Monday, May 20, 2013


The Post-Christian Episcopal Church

Reactions to Episcopal Presiding Bishop are not good:

Responses posted on the Episcopal Church’s website to the Presiding Bishop’s sermon have been uniformly harsh, noting her interpretation was at odds with traditional Christian teaching, grammar, and logic. “This is quite possibly some if the most delusional exegesis I’ve ever read in my life,” one critic charged. “I’m sorry, but this sermon is not a Christian sermon.”
The reception by bloggers has been equally unkind. The Rev Timothy Fountain observed the presiding bishop had up ended the plain meaning of the text. “Instead of liberation” in freeing the slave girl from exploitation, presiding bishop finds “confinement.  Instead of Christ’s glory, there’s just squalor.”
The Rev. Bryan Owen argued “What's happening here is the exploitation of a biblical text in service to a theopolitical agenda.  Given what she says in the first paragraph I've quoted from her sermon, the Presiding Bishop suggests that anyone who doesn't buy into that agenda - anyone who holds to the traditional, orthodox understanding of such matters - is likewise afflicted with the same narrow-minded bigotry as Paul, and thus in need of enlightenment.” 

Schori's sermon is here:

There are some remarkable examples of that kind of blindness in the readings we heard this morning, and slavery is wrapped up in a lot of it.  Paul is annoyed at the slave girl who keeps pursuing him, telling the world that he and his companions are slaves of God.  She is quite right.  She’s telling the same truth Paul and others claim for themselves.[1]  But Paul is annoyed, perhaps for being put in his place, and he responds by depriving her of her gift of spiritual awareness.  Paul can’t abide something he won’t see as beautiful or holy, so he tries to destroy it.  It gets him thrown in prison.  That’s pretty much where he’s put himself by his own refusal to recognize that she, too, shares in God’s nature, just as much as he does – maybe more so!  The amazing thing is that during that long night in jail he remembers that he might find God there – so he and his cellmates spend the night praying and singing hymns.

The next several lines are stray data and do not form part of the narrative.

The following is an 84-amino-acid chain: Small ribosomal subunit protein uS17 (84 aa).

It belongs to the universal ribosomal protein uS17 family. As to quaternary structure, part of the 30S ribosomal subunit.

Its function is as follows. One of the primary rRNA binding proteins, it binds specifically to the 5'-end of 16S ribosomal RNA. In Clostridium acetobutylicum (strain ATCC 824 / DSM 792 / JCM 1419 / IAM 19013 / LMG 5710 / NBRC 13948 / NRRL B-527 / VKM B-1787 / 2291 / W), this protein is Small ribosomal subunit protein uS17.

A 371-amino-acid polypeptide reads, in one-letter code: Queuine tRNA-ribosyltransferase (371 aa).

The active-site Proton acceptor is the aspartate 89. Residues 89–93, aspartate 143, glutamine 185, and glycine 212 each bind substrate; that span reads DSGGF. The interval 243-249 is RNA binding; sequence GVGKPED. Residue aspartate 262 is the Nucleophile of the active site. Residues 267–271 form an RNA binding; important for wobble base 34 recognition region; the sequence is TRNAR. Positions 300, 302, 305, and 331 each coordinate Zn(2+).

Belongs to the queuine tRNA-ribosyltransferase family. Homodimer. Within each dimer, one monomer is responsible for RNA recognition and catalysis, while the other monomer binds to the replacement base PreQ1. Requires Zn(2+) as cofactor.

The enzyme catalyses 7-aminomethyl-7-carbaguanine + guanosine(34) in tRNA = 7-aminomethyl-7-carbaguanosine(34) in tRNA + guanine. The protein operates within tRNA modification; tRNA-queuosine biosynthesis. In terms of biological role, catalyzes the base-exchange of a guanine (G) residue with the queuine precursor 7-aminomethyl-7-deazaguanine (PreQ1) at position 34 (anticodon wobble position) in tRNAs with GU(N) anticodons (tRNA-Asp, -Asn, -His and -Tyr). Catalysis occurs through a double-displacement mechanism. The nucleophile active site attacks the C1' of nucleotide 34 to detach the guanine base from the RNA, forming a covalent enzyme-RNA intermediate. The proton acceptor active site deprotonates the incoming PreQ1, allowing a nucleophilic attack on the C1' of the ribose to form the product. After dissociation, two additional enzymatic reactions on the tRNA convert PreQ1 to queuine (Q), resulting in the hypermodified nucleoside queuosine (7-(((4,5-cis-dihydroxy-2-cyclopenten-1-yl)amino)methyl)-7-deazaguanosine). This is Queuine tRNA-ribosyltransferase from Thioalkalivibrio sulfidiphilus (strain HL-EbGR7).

An earthquake opens the doors and sets them free, and now Paul and his friends most definitely discern the presence of God.  The jailer doesn’t – he thinks his end is at hand.  This time, Paul remembers who he is and that all his neighbors are reflections of God, and he reaches out to his frightened captor.  This time Paul acts with compassion rather than annoyance, and as a result the company of Jesus’ friends expands to include a whole new household.  It makes me wonder what would have happened to that slave girl if Paul had seen the spirit of God in her.

And the relevant passage from Acts is here:
 
16  As we were going to the place of prayer, we met a slave girl with an oracular spirit, 6 who used to bring a large profit to her owners through her fortune-telling.
17  She began to follow Paul and us, shouting, "These people are slaves of the Most High God, who proclaim to you a way of salvation."
18  She did this for many days. Paul became annoyed, turned, and said to the spirit, "I command you in the name of Jesus Christ to come out of her." Then it came out at that moment.
19  When her owners saw that their hope of profit was gone, they seized Paul and Silas and dragged them to the public square before the local authorities.
20  They brought them before the magistrates 7 and said, "These people are Jews and are disturbing our city
21  and are advocating customs that are not lawful for us Romans to adopt or practice."
In short, this girl didn't have the spirit of God.  She was possessed by a demon that made insane and exploited by her owners. Paul exorcised a demon.  If it wasn't a demon, how could Paul have "deprived"  here of the spirit of God? What power does Schori think he was using when he commanded "it" to come out of her in the "name of Jesus Christ"?

It's amazing how stupid our elites are.
 



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